The extended essay (EE) is a mandatory core component of the IB Diploma Programme. It is a research paper of up to 4,000 words giving students an opportunity to conduct independent research or investigation on a topic that interests them. Like the theory of knowledge (ToK) essay, ToK presentation, and participation in creativity, action, service activities, submitting an extended essay is a prerequisite to award of the IB Diploma.
Subject and Topics
Students can write an EE in all subjects offered at King Faisal School. However, we advise students they should write it on a subject they are taking. The subjects available are:
Group 1: Language A: English, Arabic
Group 2: Language B: English
Group 3: Individuals & societies: Economics, History, Geography
Group 4: Sciences: Chemistry, Physics, Biology
Group 5: Mathematics
Group 6: Visual arts, Theatre
… as well as World studies, an interdisciplinary topic combining 2 or more subjects from the
IB and exploring one of the following global themes:
– Language, culture and identity
– Science, technology and society
– Equality and inequality
– Conflict, peace and security
– Economic and/or environmental sustainability
– Health and development
For more information, see pages 175-183 in the IB’s Extended Essay Guide.
You cannot write an EE in:
Ab Initio languages
Theory of Knowledge
Subjects not taught at UWC RBC
How is the study of the extended essay structured?
Students are supported throughout the process of researching and writing the extended essay, with advice and guidance from a supervisor who is usually a teacher at the school.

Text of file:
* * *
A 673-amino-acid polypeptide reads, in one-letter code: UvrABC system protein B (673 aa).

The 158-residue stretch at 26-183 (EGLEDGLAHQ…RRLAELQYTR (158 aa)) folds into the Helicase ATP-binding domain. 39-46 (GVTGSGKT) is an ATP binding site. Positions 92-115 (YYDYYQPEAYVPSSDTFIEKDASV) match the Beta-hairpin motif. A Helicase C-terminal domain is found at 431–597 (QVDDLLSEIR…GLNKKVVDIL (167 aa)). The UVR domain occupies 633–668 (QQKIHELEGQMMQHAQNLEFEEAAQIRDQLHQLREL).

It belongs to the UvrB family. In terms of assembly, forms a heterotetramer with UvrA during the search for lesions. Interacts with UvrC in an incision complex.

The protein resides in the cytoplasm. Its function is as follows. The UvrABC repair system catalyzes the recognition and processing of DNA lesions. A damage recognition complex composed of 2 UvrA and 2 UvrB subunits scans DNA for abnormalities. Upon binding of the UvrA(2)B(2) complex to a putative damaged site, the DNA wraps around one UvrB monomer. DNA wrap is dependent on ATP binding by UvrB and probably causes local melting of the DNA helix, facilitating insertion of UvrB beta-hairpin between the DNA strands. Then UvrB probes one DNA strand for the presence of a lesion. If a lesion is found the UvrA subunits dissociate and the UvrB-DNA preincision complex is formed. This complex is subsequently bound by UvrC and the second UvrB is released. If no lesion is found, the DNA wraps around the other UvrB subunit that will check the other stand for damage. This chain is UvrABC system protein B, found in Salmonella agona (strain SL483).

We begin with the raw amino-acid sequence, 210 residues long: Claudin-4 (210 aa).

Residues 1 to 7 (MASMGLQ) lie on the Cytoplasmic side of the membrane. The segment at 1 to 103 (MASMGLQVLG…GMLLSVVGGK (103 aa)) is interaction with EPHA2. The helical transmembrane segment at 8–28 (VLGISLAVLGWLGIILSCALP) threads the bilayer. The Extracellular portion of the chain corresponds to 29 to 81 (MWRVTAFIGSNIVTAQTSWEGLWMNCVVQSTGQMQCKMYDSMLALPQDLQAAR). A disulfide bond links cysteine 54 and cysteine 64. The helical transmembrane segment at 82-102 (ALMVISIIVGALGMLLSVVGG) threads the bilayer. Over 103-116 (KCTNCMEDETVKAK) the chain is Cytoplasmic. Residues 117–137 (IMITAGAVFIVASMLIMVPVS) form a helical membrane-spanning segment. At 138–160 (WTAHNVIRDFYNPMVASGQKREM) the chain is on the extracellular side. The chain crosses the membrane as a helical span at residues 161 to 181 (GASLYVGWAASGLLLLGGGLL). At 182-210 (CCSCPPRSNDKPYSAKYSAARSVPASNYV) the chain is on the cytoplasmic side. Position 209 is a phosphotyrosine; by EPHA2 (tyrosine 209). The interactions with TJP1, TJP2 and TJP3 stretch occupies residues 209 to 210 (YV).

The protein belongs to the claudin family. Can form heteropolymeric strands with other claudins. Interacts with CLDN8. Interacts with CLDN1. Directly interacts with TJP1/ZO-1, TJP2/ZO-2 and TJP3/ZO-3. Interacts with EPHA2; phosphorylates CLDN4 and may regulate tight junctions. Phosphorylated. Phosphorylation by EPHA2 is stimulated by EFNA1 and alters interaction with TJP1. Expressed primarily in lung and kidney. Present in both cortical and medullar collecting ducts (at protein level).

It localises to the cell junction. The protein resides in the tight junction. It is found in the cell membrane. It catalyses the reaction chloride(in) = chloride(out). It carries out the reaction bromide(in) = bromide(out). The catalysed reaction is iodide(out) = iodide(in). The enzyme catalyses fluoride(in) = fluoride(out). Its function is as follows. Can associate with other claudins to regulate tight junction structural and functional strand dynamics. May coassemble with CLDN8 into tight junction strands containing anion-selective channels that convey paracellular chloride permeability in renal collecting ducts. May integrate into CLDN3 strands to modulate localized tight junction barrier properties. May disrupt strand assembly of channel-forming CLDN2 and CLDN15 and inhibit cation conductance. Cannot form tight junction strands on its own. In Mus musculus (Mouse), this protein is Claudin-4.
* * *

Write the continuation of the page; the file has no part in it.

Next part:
The IB recommends that students follow the completion of the written essay with a short, concluding the interview with their supervisor. This is known as viva voce.
The extended essay and interview can be a valuable stimulus for discussion in countries where interviews are required prior to acceptance for employment or for a place at university.
What are the criteria to assess the Extended Essay?
There are five (A-E) criteria to assess the EE and each criterion is organized at three levels of information. Firstly, the markband, which relates to the mark range available; secondly, the strand, which relates to what is being assessed; and, thirdly, the indicators, which are the demonstration of the strands within a markband.
Criterion A: Focus and method – This criterion focuses on the topic, the research question and the methodology…
Criterion B: Knowledge and understanding – This criterion assesses the extent to which the research relates to the subject area/discipline used to explore the research question…
Criterion C: Critical thinking – This criterion assesses the extent to which critical-thinking skills have been used to analyse and evaluate the research undertaken.
Criterion D: Presentation – This criterion assesses the extent to which the presentation follows the standard format expected for academic writing and the extent to which this aids effective communication.
Criterion E: Engagement – This criterion assesses the student’s engagement with their research focus and the research process.
How is the extended essay assessed?
All extended essays are externally assessed by examiners appointed by the IB. They are marked on a scale from 0 to 34.
The score a student receives relates to a band. The bands are:
- A – work of an excellent standard.
- B – work of a good standard.
- C –work of a satisfactory standard.
- D – work of a mediocre standard.
- E – work of an elementary standard.
What is the order of sections of the Extended Essay?
Basically, the order is:
- title page
- contents page
- body of the essay (i.e. development, methods, results)
- works cited/bibliography
Further Information is on IB website